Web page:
Friday, March 6, 2015

10. Stars

In North Carolina, Shanty Town (Hotdog, Whistle, Grim, Apollo, The Hunger, Dumptruck and I) rolled up to a shelter one evening, and discovered that a fellow hiker had brought a star chart. As the sun set, and the last light drained away from the April sky, we pushed aside granola bars and sporks and unrolled the star map onto the picnic table. We all gathered around, orienting ourselves to the map, and then looked skyward, expecting to be able to find all the constellations.

Big Yankee and Dutch

For one of the few times in my life I found that I was completely unable to see any constellations. This wasn't because the constellations weren't there. It was because they were ALL THERE. The sky threw a party and absolutely everyone was invited. There were the jock stars, the artistic stars, the LARPing stars and the music nerd stars. There were even all those dramatic look-at-me-look-at-me mid-supernova stars. With everyone all hanging out together over our heads, there was no way to find any discernible pattern.

Go ahead, find a constellation in that figurative blanket of stars,
I dare you.
When I was in elementary school, I went for a few summers to a nature-oriented summer camp in Point Reyes, which is on the coast of northern California. It was a total hippie camp, and was my first experience with seeing a grown woman with totally unshaved legs: one of my counselors, whose leg hair was so blond and so abundant it looked as though her legs were surrounded by a holy glowing nimbus. I still vividly remember a lot of my experiences there, even though it was only for a week or so, and I only went maybe 2 or 3 times. I remember my first understanding of molecules, and how they rearranged in front of our eyes as tadpoles grew to become frogs. I remember eating salt grass while standing on a foggy, windswept Pacific Northwest beach, learning about how the moon's gravity pulls water away from the earth. I remember the pangs of a first crush.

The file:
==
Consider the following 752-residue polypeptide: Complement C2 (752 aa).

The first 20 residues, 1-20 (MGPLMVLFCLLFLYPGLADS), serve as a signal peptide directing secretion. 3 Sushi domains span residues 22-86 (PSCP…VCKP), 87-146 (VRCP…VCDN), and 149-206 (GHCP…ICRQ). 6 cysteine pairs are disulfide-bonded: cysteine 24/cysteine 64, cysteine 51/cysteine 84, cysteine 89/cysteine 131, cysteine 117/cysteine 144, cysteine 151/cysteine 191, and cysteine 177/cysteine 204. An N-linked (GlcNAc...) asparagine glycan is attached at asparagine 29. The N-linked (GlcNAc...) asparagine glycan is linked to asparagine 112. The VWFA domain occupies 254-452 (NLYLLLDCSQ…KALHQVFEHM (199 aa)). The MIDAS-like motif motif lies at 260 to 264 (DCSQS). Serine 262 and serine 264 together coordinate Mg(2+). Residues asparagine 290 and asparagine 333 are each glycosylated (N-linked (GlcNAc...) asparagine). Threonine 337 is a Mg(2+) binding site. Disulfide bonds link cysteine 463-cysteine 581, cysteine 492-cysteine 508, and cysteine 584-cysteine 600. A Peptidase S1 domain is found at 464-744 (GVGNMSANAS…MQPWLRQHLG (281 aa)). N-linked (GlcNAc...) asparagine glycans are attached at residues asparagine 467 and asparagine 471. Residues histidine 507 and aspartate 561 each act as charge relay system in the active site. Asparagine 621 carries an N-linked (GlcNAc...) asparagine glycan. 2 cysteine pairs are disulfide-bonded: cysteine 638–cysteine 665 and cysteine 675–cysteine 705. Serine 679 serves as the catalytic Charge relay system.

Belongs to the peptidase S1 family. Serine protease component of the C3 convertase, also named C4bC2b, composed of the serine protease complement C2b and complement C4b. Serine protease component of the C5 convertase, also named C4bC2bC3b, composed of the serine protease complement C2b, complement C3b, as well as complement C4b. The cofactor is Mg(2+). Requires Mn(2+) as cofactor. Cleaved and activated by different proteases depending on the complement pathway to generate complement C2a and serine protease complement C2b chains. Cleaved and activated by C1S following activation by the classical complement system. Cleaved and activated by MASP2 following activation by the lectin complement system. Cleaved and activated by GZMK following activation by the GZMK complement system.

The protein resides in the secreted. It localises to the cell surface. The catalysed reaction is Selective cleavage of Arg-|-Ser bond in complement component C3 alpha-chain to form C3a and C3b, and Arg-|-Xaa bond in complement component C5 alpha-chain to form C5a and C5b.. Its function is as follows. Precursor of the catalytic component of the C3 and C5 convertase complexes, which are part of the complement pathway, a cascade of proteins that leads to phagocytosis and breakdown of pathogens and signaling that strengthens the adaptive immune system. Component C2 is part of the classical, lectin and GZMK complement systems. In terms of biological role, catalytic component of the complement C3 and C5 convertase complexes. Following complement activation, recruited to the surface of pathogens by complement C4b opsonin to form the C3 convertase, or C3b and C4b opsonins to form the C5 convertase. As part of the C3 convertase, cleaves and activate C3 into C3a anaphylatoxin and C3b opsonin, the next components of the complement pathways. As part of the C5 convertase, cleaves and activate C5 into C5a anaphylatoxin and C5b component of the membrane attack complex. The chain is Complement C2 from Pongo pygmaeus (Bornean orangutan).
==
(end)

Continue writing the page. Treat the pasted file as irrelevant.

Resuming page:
Aside from all the wonderful formative experiences I had, I also had the experience of a pair of balled-up underpants that had gotten jammed into a pant leg in the laundry without my noticing, falling out the bottom of my pants and onto the floor while I was standing up in front of the entire camp during breakfast announcement time. It was then that I knew I had two choices:

1. Embrace being an improv comedian.
2. Die.

And thus it began.

Whenever I am hiking or camping and look up at the night sky, I remember sitting around the campfire and learning the story of how the stars came to be. The campfire at Point Reyes was also where I was told that "campfire smoke is inexorably drawn to the most beautiful people" which was a brilliant way of making sure that due to the changing wind each night, everyone felt good about themselves at least once while also ensuring that no one would complain about the smoke in their faces. Even when our eyes were watering and we were coughing, we would screw up our faces and mutter over and over again in our heads I'm so pretty, I'm so pretty.

They told us a Native American story, about how the gods became angry with the animals of the earth for being jealous and petty, and punished them by covering the sky in a thick, dark blanket. Each one of the big, strong animals tried to prove their superiority by trying and failing miserably to rip the blanket from the sky. Eventually, the tiniest creature, a hummingbird, flew up as high as he could and poked a tiny hole in the blanket with his sharp beak. When he did so, a little pinprick of light was able to pass through the blanket. The hummingbird was able to do this only a few more times before he was exhausted and overcome. Only then did the animals learn to work together. They joined their voices to encourage the tiny hummingbird, to give him strength through their support and love. Over time the hummingbird was able to poke thousands of tiny holes in the blanket, creating pictures of his friends like the bear, the rabbit, and the horse. The gods forgave the animals once they had learned their lesson, and removed the blanket from the sky. But each night the blanket returned, to remind the animals to keep their hairy butts in line and get along already, jeez guys, sheesh!

When I am in the woods, far away from all the light pollution, I can see the universe, and I can be completely absorbed into the science and the profound infinity of space. 

And I can also believe in a tiny hummingbird, teaching us to love.

Looking up the fire tower at the peak of Smarts Mountain, NH
Photo credit for this and all other photos on this blog: 
Michael Wilson (aka Dumptruck)

Clever Girl

1 comment:

  1. Wow! That fire tower picture is spectacular. Another perfect match between pictures and story. Well done you two! Love, Mom and Dad